On the verge of graduating from college, Tony Piza (long “I”, and yes, he’s heard all the jokes), decides he’s not ready to head to law school and would like to take a year off. Inspired by a suggestion from his roommate, he applies to teach at a Roman Catholic school near his home. He figures that it’ll be pretty easy — spout some facts and figures from the text-book, assign some homework, do a little grading, catch up on his reading. All while living rent-free with his parents and sister. Despite never having taken an education class, nor showing any previous interest in education, and some iffy interview questions, he’s hired.

Early on, he performs his duties just as he planned — and it’s as successful as you imagine. But before long, he starts to see his students as individuals, not some faceless mass. It’s just a few steps from there to caring about their education and trying to do something about it. Tony also makes some friends with fellow teachers — two other lay teachers (including the other male staff member), and one nun. They start to rub off on him — and even inspire him.

But that doesn’t mean he turns into Professor Charles W. Kingsfield Jr or George Feeny, he’s more like a version of Gabe Kotter or Charlie Moore. Unconventional, off-kilter, and comical — yet challenging. Both his lectures and his assignments bring out the strengths and weaknesses his students (and their parents) were unaware they possessed. They also get Tony in trouble with parents, school administrators and school board members.

Essentially, the novel is a bildungsroman, watching Tony’s development from someone who sees teaching as a vacation from his real life to someone truly invested in it. I don’t want to say that it’s a smooth transition or that he flips the switch and becomes the World’s Greatest 6th Grade Teacher ™. That would make for a very dull novel.

Pandolfi writes in a very smooth, assured style. There’s not a lot of artistic flourishes — that’s not a critique, just an observation. It is charming, frequently amusing, and pretty earnest. I was a little afraid after reading the description that this would be a satire that tried too hard, one of those books where you can see the writer trying to be funny (which almost never works) — but I’m pleased to say that it wasn’t. Tony seemed to try too hard, but not Pandolfi — a character doing that is annoying, but it’s a character trait; a writer doing that is frequently a a deal breaker.

Tony’s antics and judgement are a mixed bag, as I mentioned. Early on, some of his jokes/behavior didn’t seem like fun, they seemed capricious and even mean — but so did M*A*S*H‘s Hawkeye and Duke Forrest (the book and movie versions, anyway). From the get-go the 1973 setting and sensibility put me in that frame of mind, so that’s where my mind went. And sure, part of the book is to show his growth from that, but it’s pretty off-putting. Similarly, I had trouble swallowing how tone-deaf he was when it came to jokes about Roman Catholics (even after being warned), yet he was reflexively sensitive to other people/problems (frequently in a way that seemed at least somewhat anachronistic).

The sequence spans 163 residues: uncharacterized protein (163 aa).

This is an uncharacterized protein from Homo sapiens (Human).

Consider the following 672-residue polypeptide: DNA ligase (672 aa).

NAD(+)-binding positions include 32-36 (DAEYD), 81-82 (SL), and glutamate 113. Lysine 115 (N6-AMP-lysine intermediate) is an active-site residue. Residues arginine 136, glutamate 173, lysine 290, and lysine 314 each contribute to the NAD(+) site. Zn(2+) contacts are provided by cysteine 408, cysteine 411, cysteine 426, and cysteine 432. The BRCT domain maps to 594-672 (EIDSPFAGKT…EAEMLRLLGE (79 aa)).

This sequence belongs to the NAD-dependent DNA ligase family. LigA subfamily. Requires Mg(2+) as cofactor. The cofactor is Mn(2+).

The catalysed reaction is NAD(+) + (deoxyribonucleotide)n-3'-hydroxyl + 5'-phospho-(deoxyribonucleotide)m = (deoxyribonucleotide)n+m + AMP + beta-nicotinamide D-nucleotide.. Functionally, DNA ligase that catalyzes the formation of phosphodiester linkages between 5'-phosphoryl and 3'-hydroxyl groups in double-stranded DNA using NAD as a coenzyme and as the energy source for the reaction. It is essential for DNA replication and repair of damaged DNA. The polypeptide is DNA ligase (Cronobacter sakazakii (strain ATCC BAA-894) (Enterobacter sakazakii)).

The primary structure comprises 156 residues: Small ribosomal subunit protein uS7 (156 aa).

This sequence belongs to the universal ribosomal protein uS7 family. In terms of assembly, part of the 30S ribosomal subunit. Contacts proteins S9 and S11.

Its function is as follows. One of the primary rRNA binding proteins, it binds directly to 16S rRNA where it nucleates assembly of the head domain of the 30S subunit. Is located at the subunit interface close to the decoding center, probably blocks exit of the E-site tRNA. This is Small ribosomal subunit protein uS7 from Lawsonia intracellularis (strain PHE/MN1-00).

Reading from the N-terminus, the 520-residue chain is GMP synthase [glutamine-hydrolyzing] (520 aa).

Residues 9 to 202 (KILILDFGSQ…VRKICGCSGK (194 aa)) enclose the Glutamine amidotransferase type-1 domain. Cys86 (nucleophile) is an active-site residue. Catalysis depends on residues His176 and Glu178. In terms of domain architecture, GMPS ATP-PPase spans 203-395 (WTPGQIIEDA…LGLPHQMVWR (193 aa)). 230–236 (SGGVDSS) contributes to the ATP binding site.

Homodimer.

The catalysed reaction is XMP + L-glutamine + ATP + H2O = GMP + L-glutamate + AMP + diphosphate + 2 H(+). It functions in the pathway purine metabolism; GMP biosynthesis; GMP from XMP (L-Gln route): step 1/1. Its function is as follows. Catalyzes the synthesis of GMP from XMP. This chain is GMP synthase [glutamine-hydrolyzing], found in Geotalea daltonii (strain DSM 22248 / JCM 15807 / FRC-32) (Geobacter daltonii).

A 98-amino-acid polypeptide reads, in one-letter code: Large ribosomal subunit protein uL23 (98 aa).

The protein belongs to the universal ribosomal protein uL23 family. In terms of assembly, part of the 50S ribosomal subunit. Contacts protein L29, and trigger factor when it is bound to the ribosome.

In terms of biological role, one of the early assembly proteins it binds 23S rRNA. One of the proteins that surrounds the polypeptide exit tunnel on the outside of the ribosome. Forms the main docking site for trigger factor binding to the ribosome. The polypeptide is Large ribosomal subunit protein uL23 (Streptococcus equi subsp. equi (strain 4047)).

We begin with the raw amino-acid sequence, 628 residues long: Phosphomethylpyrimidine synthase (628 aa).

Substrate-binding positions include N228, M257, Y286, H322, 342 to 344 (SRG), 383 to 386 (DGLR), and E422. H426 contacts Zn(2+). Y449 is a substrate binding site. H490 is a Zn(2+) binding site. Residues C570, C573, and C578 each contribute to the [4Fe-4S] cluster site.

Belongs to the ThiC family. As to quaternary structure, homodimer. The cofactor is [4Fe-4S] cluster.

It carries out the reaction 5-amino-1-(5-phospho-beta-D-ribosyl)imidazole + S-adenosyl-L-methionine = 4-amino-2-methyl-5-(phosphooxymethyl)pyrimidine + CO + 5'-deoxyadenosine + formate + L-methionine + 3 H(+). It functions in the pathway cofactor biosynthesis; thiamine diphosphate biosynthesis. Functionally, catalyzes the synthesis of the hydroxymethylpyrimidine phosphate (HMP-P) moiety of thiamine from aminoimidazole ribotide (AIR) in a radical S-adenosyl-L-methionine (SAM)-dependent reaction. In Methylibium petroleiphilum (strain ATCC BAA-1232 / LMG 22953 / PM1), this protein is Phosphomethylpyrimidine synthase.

Ultimately, I was able to get past that — and it’s possible that without me putting something about that in my notes, I’d have forgotten to mention it. Because of his growth, by that last third or so of the book, you see almost no signs of this (except when his past comes back to haunt him). So, I guess I’m saying, if you’re put off by some of his early behavior, give him a chance.

His sister, Patty, has Down’s Syndrome. I really appreciated the way that Pandolfi treated her. She’s simply a character — there’s no After-School Special moment with her, she’s not an object of pity — she’s simply Tony’s little sister. There are funny moments with her, some sweet moments with her — just like there are with Tony’s mother and father.

Tony’s students, fittingly, come close to stealing the novel from Tony. As is the case with the Bad News Bears, the Sweathogs, Fillmore High’s IHP class, etc., you have to want to see the kids do well to care about their teacher. They’re a diverse group, each having some distinctive characteristics and/or problems. They come to believe in their “Mr. Pizza” long before the staff, or even Tony — and stay his biggest supporters through the ups and downs that ensue. If you don’t like at least most of the students, there’s something wrong with you and you should seek professional help. Or just re-read the book, because you probably missed something.

The rest of the cast of characters are well-drawn and believable. There are a few that I’m glad we didn’t get much time with (Tony’s extended family, for example). His friends, fellow teachers and principal are strong characters, a couple of them are better developed. But that’s simply due to time spent with them. Pandolfi has a gift for good characters, which is half the battle in a novel.

Mr. Pizza is a charming tale of a young man maturing at a turning point in his life. There’s some good laughs, some uncomfortable moments, and some earnest emotional beats. The book is a pleasure to read and it — and it’s protagonist — will win you over and get you rooting for them both.

Disclaimer: I received this book from RABT Book Tours in exchange for this post and my participation in the book tour.

—–

3.5 Stars

✔ Read a book with your favorite food in the title.

RABT Book Tours & PR